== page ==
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AI Breakthrough in Melanoma Detection


Proscia announces new study data on artificial intelligence’s ability to detect melanoma.

Proscia recently released study results on new technology that uses artificial intelligence (AI) to automictically detect melanoma with a high degree of accuracy.1 These findings may demonstrate the ability of AI to deliver faster diagnoses of melanoma which can improve patient outcomes and lab economics in the routine practice of pathology. 

The trial was conducted at Thomas Jefferson University and the University of Florida, where the AI was used on an uncurated set of 1,422 sequential skin biopsies. The technology correctly identified invasive melanoma and melanoma in situ with a sensitivity of 93% and a specificity of 91%, according to the press release. 

It also classified basal cell carcinoma (BCC) and squamous cell carcinoma (SCC) with an AUC of .97 and .95, respectively, accounting for a combined 97% of all skin cancers. This study validated the results of a multi-site retrospective study of 12,784 images, which will be presented during the Computational Challenges in Digital Pathology Workshop at the 2021 International Conference on Computer Vision.2

“The performance of Proscia’s technology in detecting melanoma and other malignant skin diseases is impressive,” said Kiran Motaparthi, MD, FAAD, director of dermatopathology and clinical associate professor of dermatology at the University of Florida. “This is an exciting development as pathologists increasingly look to unlock new sources of value from artificial intelligence.”

Proscia is also conducting research to demonstrate the potential benefits of AI in dermatology, such as1:

  • Delivering faster results to patients. If AI can automatically identify melanoma, it can show the pathologist a high-risk case and then lead to earlier diagnosis. This will help prioritize cases and begin treatment sooner. 
  • Consistency in the diagnosis of difficult melanoma cases. Melanoma can be challenging to diagnose and lead to interobserver variability among pathologists.3 The ability of AI to distinguish melanoma from other skin issues could serve as an adjunctive aid to the pathologist to increase diagnostic accuracy and improve patient outcomes.
  • Optimizing laboratory productivity to enhance profitability. More than 15 million skin biopsies are taken annually in the United States.4 AI that classifies and distinguishes melanoma and non-melanoma skin cancer could enable laboratories to optimize case distribution among specialists and non-specialists. This may result in efficiency gains that make it possible to process more case volume and partially overcome the impact of declining reimbursements.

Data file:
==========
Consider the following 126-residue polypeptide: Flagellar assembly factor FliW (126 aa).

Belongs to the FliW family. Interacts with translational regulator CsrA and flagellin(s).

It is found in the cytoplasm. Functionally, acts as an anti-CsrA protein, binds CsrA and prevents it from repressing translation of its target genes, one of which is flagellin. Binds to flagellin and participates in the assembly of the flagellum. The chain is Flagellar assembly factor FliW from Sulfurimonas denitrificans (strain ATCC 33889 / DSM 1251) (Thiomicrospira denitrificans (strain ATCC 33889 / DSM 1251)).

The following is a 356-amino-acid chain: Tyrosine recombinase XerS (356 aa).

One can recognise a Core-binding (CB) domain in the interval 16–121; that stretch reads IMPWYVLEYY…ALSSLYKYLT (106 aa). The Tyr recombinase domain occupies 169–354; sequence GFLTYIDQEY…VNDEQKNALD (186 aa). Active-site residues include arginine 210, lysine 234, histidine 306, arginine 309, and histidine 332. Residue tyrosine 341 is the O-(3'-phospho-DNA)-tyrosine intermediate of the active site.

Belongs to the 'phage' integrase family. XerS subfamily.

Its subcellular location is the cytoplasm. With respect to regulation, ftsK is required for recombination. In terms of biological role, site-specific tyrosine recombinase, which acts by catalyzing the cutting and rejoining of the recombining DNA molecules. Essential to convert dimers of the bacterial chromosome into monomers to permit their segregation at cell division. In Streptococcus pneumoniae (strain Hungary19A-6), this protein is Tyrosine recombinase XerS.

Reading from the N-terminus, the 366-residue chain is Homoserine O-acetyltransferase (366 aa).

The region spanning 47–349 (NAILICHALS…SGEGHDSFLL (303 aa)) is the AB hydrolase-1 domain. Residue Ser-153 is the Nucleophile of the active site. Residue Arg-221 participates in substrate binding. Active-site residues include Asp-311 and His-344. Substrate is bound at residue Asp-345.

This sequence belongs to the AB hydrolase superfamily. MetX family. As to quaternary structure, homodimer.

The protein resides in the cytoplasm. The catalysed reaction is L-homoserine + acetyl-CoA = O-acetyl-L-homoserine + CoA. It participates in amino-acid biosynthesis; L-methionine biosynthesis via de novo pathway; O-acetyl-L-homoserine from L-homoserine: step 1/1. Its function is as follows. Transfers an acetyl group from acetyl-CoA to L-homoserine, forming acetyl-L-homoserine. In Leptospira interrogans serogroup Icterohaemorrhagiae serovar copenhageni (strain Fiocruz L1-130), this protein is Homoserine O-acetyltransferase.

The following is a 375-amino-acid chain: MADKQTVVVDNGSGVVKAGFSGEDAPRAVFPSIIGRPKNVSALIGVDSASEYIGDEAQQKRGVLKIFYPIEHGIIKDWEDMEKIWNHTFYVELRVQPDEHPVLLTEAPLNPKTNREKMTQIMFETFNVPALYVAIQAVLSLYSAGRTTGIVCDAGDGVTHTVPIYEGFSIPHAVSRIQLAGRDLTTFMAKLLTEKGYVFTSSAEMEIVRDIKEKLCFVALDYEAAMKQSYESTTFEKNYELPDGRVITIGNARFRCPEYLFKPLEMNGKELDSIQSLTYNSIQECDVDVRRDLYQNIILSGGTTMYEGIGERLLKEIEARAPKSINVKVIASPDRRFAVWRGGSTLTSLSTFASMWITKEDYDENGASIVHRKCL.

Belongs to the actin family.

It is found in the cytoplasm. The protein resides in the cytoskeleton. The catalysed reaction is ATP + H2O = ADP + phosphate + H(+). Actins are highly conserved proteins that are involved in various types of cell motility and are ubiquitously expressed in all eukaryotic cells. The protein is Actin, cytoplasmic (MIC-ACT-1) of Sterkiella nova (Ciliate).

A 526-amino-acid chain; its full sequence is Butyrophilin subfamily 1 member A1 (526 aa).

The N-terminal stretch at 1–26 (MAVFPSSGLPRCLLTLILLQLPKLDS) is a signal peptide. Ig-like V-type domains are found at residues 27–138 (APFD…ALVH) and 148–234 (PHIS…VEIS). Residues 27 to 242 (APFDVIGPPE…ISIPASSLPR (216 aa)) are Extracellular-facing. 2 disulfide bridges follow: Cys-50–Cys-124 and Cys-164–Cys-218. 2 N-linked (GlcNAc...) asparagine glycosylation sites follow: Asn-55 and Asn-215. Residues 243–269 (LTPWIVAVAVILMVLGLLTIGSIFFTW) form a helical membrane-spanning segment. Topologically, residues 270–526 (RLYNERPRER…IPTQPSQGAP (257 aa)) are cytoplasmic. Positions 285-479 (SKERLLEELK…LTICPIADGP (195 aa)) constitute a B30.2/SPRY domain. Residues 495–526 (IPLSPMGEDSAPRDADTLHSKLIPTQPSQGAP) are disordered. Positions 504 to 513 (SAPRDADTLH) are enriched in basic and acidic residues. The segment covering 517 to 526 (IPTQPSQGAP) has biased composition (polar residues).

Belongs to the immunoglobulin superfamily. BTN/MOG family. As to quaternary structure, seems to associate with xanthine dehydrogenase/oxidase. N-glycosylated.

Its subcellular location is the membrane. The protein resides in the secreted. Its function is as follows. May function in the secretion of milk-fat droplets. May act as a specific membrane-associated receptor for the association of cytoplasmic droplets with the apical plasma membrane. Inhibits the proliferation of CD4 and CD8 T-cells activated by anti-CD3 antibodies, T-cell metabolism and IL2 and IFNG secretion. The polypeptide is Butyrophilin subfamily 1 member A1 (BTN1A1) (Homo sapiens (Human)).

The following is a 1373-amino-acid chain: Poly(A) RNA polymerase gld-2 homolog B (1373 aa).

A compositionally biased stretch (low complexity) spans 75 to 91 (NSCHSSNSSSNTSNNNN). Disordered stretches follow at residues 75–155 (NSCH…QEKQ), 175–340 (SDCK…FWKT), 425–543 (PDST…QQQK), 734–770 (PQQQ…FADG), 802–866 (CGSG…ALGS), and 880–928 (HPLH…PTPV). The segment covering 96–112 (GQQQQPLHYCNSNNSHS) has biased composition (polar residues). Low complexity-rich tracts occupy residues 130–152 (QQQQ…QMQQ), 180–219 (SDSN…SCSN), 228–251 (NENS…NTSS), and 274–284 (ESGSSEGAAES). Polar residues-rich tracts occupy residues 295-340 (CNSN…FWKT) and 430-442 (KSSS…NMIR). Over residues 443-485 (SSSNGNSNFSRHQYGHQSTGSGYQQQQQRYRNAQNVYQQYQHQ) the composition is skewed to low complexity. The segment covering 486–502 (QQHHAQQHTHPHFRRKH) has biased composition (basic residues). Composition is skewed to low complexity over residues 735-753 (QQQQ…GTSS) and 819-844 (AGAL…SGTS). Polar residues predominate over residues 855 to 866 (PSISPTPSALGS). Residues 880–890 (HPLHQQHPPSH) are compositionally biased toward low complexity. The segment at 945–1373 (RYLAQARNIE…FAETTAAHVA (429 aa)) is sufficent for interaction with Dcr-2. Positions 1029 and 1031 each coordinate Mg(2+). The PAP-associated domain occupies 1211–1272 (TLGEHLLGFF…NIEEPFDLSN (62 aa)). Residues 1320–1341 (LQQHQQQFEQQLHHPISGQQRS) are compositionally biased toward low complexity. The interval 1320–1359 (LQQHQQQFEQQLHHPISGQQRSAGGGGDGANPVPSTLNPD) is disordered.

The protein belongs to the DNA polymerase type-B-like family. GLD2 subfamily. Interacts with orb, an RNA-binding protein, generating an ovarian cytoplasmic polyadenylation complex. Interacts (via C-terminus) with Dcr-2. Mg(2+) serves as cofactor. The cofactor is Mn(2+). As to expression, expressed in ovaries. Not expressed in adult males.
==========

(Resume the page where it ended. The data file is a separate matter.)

“Proscia’s technology represents a significant advancement in our work on skin pathology,” said Julianna Ianni, PhD, Proscia vice president of AI research and development. “Our AI not only identifies melanoma, a difficult diagnosis, but also accounts for the high degree of variation in disease to push the boundaries of deep learning in medicine. In doing so, it holds great promise to help pathologists deliver faster, more consistent diagnoses and improve patient outcomes.”

The AI validated in the study expands upon the technology that powers Proscia’s DermAI application. Available on the Concentriq digital pathology platform, DermAI provides an AI-based classification for every skin case to drive efficiency and quality gains, the press release explained. The application’s performance was tested in a pathology study, and continues to be validated and deployed as part of Proscia’s ongoing work in AI.

The company is also collaborating with academic and commercial laboratories, including LabPON, Johns Hopkins School of Medicine, Unilabs, University Medical Center Utrecht, and University of California, San Francisco, to accelerate the adoption of AI in pathology.

To learn more about Proscia’s prospective study, watch the webinar, “Automated Detection of Melanoma and Non-Melanoma Skin Cancer with Artificial Intelligence: Prospective Study & Real-World Impact,” on November 9, 2021.


1. Proscia announces artificial intelligence breakthrough in melanoma detection. Proscia. Press release. Published October 5, 2021. Accessed October 14, 2021. https://proscia.com/proscia-announces-artificial-intelligence-breakthrough-in-melanoma-detection/

2. Sankarapandian, S. Kohn, S., Spurrier, V., et al. A Pathology Deep Learning System Capable of Triage of Melanoma Specimens Utilizing Dermatopathologist Consensus as Ground Truth. To be presented at CDPath Workshop at ICCV 2021. https://arxiv.org/abs/2109.07554.

3. Elmore, J. G., Barnhill, R. L., Elder, D. E., et al. (2017). Pathologists’ diagnosis of invasive melanoma and melanocytic proliferations: observer accuracy and reproducibility study. BMJ (Clinical research ed.), 357, j2813. doi:10.1136/bmj.j2813

4. Klipp, J. (2019). The U.S. Anatomic Pathology Market: Forecast & Trends 2019-2021. Laboratory Economics. Poughkeepsie, NY.

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